The Sound of Music
|Date||24th October 2019|
|Society||Tavistock Musical Theatre Company|
|Venue||Tavistock Town Hall|
|Type of Production||Musical|
|Director||Julian J Bennett|
|Musical Director||Rosemary Fox|
Author: Gareth Davies
The Sound of Music
Thursday 24th October 2019
Tavistock Musical Theatre Company
Tavistock Town Hall
Type of Production
Julian J Bennett
Following last year’s ‘The King and I’ the West Devon hills were alive with ‘The Sound of Music’ this autumn when TMTC brought their second consecutive Rodgers and Hammerstein musical to life in Tavistock. Performing to sell-out audiences, the performance I attended was a full house. It is so good to see this company in a healthy position again, on and off stage.
The musical opened with a lovely rendition of ‘Dixit Dominus’ sung well by the nuns and led by The Mother Abbess, Olwen Keates, who also gave a beautifully moving rendition of ‘Climb Every Mountain’, hitting her higher notes perfectly, with a gorgeous line to her voice. Maria, played by Anna Dunford, gave a wonderful performance, singing the many well-known classics. I especially enjoyed ‘Do-Re-Mi’ and ‘The Lonely Goatherd’. There were issues with her microphone throughout the performance, which was a shame. I hope the sound technician attended to this for the final three performances!
Timothy Waine as Captain Georg von Trapp came over well, powerful and upright - just as the naval officer should be – with a likeable personality and a glint in his eye. Anna and Tim worked well together.
Also working well were Jackie Bowen as a sophisticated Elsa and Malcolm Rowe as Max – giving a flamboyant, fun and effervescently camp performance! Much of the comedy and humour was found in his interpretation of Max, along with the eccentric characterisation of the butler Franz by Tim Farmer.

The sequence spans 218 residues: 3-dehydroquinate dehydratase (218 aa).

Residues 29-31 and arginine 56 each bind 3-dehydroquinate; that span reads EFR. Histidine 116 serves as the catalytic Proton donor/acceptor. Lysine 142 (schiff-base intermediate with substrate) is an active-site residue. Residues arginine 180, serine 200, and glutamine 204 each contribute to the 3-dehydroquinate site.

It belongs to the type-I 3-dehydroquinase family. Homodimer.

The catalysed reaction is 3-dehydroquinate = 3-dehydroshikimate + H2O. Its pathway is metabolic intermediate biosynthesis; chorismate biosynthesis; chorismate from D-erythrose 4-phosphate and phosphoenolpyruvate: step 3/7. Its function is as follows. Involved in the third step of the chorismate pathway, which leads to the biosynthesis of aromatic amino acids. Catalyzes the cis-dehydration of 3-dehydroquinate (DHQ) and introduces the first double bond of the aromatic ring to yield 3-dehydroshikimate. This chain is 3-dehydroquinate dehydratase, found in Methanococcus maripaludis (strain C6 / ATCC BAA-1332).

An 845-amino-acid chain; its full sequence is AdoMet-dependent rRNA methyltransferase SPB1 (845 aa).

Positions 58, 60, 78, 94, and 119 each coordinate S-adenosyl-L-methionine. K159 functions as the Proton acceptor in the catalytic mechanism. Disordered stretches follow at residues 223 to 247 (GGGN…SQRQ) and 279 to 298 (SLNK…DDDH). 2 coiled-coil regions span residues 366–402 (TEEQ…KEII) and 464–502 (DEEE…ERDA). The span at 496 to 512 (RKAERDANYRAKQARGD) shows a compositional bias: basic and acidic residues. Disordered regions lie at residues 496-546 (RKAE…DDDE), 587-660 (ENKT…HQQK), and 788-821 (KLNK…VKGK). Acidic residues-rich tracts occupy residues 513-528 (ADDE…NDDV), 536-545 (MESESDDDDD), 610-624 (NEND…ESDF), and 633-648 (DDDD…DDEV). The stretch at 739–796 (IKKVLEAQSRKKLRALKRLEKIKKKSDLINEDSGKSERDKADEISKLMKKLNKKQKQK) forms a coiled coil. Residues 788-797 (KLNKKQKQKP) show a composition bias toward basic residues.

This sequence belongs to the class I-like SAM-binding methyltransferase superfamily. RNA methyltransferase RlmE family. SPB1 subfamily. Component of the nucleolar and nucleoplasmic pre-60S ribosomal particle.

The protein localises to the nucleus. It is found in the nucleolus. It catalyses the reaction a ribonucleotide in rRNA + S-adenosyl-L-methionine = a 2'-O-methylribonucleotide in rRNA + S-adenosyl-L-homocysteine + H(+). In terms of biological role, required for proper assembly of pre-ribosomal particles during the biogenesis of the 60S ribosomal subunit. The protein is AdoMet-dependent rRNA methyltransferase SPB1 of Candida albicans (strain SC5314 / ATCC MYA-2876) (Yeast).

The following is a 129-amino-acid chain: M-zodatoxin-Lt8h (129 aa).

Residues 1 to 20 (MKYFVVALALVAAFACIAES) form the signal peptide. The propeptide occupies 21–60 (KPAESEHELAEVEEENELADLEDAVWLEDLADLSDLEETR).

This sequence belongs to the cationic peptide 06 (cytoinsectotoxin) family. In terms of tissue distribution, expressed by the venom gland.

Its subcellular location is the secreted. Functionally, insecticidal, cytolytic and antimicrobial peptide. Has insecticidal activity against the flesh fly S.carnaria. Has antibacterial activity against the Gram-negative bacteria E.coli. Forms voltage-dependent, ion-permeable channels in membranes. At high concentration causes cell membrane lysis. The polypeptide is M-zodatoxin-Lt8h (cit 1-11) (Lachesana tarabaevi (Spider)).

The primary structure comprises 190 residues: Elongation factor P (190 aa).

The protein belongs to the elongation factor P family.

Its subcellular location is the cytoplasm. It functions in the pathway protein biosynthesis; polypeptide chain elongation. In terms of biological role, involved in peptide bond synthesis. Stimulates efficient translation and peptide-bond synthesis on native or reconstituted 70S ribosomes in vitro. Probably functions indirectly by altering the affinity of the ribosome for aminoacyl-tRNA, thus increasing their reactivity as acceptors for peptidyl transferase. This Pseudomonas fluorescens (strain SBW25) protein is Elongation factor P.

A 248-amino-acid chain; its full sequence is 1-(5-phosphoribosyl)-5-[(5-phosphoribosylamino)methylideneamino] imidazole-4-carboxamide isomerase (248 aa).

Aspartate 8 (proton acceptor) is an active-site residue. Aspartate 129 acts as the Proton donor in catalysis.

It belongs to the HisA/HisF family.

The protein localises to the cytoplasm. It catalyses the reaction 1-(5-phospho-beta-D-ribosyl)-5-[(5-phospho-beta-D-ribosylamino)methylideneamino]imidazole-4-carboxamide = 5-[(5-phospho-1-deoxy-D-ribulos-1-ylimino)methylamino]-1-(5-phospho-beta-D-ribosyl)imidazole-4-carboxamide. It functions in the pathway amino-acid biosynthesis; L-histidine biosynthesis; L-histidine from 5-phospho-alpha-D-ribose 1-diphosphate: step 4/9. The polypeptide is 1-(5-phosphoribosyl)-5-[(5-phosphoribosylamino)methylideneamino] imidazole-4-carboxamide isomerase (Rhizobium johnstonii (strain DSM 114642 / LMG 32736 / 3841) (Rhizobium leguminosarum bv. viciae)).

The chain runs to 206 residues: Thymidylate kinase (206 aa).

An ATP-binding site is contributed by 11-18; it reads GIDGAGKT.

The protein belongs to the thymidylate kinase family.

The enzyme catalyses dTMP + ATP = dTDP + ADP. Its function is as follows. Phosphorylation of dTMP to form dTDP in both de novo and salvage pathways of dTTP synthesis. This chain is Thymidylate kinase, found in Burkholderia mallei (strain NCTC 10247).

The chorus sounded good with some great harmony singing – it was a joy to listen to the nuns throughout the evening – clearly a lot of hard work had been devoted in rehearsals to singing this challenging quasi-religious music.
Of course, I must mention the wonderful group of juveniles/children in the production led by Charlotte Harris as Liesl and Jacob Hopkins as Rolf. They all worked, acted and sang so well together. A joy to watch always. The relationship between Liesl and Rolf was believable, subtle and tenderly played. Well done to both young actors and the director for finding these performances.
I have to say that the ending of the show was a little anti-climactic in its staging. The family head off to a new life in Switzerland, as the nuns reprise ‘Climb Every Mountain’, but for me the impact of this moment was lost as the Von Trapps exited through the audience and the final tableau of nuns on stage simply faded to black. The running time was too long: R&H shows, along with most shows of that era, were written for different times when audiences would anticipate sitting through three-hour shows, but that is not the case in the 21st century. It was interesting to hear the songs which are not usually included, ‘How Can Love Survive’ and ‘No Way to Stop It’, but they added to an already long show. I would have advised cuts to the script and score, with approvals from the licence holders of course, especially if included extra material! In my experience, when songs, dialogue or scenes have been cut by the original production team there are usually good reasons for it.
Directed by Julian J Bennett with Rosemary Fox as Musical Director and Patti Stott as choreographer, the production values were good, especially the many costumes – again provided by the talented Patti Stott. The set design was simple but effective – managing the range of scenes in this big musical on a small stage is no easy feat! (Sometimes the stage crew needed to double check their scenery was accurate for the scene change.)
Congratulations to you all for an enjoyable production of this R&H classic. Will you make it a trio next year?
NODA South West District 3